tcbloom2 at earthlink.net
Sun Oct 13 10:45:49 PDT 2002
Meanwhile, 44 million Americans have no coverage at all. But,
given our private, for-profit history, the solution shouldn't take
*good* coverage from me in order to give *some* coverage to the
There is a faulty assumption above. The no-insurance = no care idea is a
bogey-man hauled out when someone wants to lobby for universal health care.
Every health care provider I know - accepts patients irrespective of their
ability to pay. Would everybody want all paying customers? Of course, so
would you irrespective of what business you are in. Sure they ask
non-paying patients to apply for public health assistance like Medicaid and
numerous other federal, state and local health assistance programs, that is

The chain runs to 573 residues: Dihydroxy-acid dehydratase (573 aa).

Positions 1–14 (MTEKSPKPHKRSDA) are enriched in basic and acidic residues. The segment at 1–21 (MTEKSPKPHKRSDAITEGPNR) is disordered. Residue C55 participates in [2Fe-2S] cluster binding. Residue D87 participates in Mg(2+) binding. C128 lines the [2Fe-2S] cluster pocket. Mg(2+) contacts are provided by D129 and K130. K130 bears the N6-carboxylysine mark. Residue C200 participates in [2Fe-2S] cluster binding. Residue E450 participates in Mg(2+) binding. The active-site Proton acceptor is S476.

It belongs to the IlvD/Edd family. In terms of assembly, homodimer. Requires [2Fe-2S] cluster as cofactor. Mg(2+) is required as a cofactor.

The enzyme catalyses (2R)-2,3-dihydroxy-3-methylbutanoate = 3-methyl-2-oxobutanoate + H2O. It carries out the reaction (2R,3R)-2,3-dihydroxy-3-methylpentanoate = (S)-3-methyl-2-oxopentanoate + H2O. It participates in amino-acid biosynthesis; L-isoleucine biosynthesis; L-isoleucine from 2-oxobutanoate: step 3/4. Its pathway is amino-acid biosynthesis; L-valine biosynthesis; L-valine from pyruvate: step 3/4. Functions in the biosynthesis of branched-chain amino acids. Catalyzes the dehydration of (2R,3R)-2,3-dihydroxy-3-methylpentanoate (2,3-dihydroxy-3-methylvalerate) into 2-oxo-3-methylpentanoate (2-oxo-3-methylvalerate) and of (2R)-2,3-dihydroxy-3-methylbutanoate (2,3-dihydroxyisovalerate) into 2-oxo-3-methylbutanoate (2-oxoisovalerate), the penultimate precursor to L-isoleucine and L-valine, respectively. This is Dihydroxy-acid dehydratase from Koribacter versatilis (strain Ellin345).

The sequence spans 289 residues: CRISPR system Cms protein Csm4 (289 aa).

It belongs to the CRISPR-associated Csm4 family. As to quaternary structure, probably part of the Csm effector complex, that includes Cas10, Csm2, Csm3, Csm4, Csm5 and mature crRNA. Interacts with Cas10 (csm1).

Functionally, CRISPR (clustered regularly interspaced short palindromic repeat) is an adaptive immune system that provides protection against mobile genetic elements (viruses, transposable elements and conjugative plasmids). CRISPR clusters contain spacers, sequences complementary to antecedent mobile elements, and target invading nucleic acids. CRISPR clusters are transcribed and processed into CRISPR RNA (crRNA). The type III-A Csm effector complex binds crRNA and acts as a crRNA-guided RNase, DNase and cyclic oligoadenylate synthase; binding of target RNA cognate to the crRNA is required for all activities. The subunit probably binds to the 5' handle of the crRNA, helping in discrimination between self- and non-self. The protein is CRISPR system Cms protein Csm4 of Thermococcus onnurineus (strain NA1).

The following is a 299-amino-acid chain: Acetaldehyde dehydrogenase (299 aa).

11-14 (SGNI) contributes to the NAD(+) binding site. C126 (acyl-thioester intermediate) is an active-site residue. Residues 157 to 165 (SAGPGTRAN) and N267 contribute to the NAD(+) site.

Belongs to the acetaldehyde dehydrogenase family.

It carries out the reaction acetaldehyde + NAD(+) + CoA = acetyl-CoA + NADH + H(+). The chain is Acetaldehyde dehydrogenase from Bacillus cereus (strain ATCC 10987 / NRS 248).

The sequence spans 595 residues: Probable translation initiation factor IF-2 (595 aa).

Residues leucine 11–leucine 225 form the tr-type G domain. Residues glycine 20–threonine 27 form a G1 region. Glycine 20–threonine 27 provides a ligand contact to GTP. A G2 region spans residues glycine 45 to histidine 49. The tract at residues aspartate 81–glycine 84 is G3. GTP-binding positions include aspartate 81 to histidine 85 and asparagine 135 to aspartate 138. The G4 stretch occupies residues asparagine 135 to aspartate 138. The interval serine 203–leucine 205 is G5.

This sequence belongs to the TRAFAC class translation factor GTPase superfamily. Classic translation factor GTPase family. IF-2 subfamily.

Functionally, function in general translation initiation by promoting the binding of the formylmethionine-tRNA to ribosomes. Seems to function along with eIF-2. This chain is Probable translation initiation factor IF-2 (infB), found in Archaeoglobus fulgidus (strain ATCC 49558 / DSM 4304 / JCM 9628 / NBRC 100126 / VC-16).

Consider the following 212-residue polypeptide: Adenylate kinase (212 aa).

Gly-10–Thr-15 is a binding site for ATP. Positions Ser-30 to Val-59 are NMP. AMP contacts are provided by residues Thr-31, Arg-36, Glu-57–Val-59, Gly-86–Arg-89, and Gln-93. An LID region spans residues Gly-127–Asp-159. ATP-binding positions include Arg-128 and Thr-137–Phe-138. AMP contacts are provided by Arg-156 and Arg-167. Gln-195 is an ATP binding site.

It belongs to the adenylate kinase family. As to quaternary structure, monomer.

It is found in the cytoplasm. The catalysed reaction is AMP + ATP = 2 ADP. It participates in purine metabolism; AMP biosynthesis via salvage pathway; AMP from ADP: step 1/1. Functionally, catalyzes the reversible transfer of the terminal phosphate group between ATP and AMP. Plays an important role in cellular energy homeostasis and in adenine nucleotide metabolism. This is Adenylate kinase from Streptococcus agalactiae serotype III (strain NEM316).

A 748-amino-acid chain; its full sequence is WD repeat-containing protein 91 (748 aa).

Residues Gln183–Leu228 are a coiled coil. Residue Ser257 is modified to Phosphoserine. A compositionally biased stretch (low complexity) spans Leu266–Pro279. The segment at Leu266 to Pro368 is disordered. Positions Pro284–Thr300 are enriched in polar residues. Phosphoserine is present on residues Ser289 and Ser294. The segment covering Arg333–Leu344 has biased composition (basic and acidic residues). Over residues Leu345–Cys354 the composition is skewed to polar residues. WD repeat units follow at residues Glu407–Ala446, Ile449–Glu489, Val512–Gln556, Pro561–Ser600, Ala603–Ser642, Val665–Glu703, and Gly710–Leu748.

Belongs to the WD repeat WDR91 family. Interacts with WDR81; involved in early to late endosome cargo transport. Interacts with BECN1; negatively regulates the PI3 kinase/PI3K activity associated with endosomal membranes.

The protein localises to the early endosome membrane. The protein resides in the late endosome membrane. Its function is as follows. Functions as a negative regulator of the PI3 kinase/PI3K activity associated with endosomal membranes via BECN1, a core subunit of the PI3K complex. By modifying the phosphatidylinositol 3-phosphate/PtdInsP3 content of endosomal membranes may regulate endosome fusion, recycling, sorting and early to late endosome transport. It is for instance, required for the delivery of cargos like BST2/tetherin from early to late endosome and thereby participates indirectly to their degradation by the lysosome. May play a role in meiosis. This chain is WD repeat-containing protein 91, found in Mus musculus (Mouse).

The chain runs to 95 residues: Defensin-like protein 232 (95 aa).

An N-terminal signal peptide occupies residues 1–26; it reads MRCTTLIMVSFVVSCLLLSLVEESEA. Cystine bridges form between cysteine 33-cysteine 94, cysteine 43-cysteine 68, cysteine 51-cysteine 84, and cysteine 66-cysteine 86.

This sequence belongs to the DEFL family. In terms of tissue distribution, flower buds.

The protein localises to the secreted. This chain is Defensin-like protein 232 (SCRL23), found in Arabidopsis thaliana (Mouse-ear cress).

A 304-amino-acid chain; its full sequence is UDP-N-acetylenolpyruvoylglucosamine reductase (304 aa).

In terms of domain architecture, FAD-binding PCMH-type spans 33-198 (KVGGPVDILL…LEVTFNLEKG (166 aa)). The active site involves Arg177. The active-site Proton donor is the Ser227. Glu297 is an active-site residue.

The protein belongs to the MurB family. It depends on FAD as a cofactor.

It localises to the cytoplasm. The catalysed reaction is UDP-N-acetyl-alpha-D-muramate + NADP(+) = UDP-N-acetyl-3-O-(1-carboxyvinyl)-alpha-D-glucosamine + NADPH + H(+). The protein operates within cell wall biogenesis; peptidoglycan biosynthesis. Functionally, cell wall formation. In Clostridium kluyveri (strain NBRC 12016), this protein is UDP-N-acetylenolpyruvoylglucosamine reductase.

what those programs (paid for by your tax money) are for. But that doesn't
mean the patients do not receive care. Many's the night while doing long
complicated cases that someone will raise their head and ask, "Are we
getting paid for this one?" When the answer is, "Nope" ; everybody just
keeps on working, we all know some amount of charity work is part of the
Another problem is expectations and responsibility. So many patient groups
feel that their particular affliction is the one that deserves full coverage
to the exclusion of others. People with MS feel they should have everything
covered, so do parents of those with birth defects, as do victims of spinal
cord injury and of course the press lobbies to total free care for all with
AIDS. In an ideal world - sure - we'd all like to see everybody get
everything but we don't live there. Does anybody here think it is possible
to meet all of these expectations?
If we can't make 100% top level care available to all that want it; then
somebody has to make allocation decisions.
We should continue to explore ways to provide care and get it remunerate
people for their services. However, first we need to look at the facts and
not dis-information tactics.
More information about the Amp-l